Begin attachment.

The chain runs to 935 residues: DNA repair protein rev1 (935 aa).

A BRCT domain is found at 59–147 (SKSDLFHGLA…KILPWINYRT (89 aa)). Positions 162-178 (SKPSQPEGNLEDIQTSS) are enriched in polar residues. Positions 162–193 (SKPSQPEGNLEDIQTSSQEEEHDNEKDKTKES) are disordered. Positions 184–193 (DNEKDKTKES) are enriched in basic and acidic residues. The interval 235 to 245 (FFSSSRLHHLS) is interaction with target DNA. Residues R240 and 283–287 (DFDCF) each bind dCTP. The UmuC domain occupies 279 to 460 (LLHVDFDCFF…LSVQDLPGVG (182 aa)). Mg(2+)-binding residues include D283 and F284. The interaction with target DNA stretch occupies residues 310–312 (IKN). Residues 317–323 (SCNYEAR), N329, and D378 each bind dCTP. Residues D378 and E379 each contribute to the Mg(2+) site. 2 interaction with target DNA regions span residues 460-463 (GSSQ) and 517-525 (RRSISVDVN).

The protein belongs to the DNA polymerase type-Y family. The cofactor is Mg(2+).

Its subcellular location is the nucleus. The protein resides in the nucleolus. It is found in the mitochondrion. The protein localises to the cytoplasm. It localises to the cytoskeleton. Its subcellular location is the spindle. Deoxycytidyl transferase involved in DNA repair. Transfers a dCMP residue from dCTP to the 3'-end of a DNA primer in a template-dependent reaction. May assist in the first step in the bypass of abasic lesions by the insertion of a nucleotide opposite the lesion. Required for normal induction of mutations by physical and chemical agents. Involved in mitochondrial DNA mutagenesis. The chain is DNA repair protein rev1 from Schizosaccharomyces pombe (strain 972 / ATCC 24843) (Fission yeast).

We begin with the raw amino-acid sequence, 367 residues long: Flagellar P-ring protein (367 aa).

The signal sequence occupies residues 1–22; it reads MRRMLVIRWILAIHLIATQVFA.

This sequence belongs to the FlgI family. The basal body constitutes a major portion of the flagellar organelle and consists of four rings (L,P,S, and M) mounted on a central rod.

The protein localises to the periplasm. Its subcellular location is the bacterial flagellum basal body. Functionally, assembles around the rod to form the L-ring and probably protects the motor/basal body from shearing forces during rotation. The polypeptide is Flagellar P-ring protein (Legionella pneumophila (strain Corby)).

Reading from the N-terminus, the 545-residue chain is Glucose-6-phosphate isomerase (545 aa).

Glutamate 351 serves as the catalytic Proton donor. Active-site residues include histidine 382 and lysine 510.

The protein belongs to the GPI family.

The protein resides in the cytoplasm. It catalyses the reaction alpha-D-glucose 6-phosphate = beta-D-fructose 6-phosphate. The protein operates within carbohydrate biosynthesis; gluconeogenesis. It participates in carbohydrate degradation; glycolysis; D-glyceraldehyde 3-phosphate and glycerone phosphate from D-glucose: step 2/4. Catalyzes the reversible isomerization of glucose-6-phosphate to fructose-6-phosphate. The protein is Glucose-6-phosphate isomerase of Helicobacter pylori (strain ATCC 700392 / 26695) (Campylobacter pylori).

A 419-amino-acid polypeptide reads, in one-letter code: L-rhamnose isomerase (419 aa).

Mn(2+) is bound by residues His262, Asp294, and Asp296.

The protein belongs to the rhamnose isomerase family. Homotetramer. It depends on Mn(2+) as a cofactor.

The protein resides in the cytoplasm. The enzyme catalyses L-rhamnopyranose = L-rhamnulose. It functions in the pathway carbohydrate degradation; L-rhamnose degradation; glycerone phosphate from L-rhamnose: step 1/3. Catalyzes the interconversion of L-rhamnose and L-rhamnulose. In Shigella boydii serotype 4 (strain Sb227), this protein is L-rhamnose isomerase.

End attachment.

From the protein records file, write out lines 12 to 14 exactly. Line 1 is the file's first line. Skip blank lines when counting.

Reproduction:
The protein resides in the cytoplasm. It catalyses the reaction alpha-D-glucose 6-phosphate = beta-D-fructose 6-phosphate. The protein operates within carbohydrate biosynthesis; gluconeogenesis. It participates in carbohydrate degradation; glycolysis; D-glyceraldehyde 3-phosphate and glycerone phosphate from D-glucose: step 2/4. Catalyzes the reversible isomerization of glucose-6-phosphate to fructose-6-phosphate. The protein is Glucose-6-phosphate isomerase of Helicobacter pylori (strain ATCC 700392 / 26695) (Campylobacter pylori).

A 419-amino-acid polypeptide reads, in one-letter code: L-rhamnose isomerase (419 aa).

Mn(2+) is bound by residues His262, Asp294, and Asp296.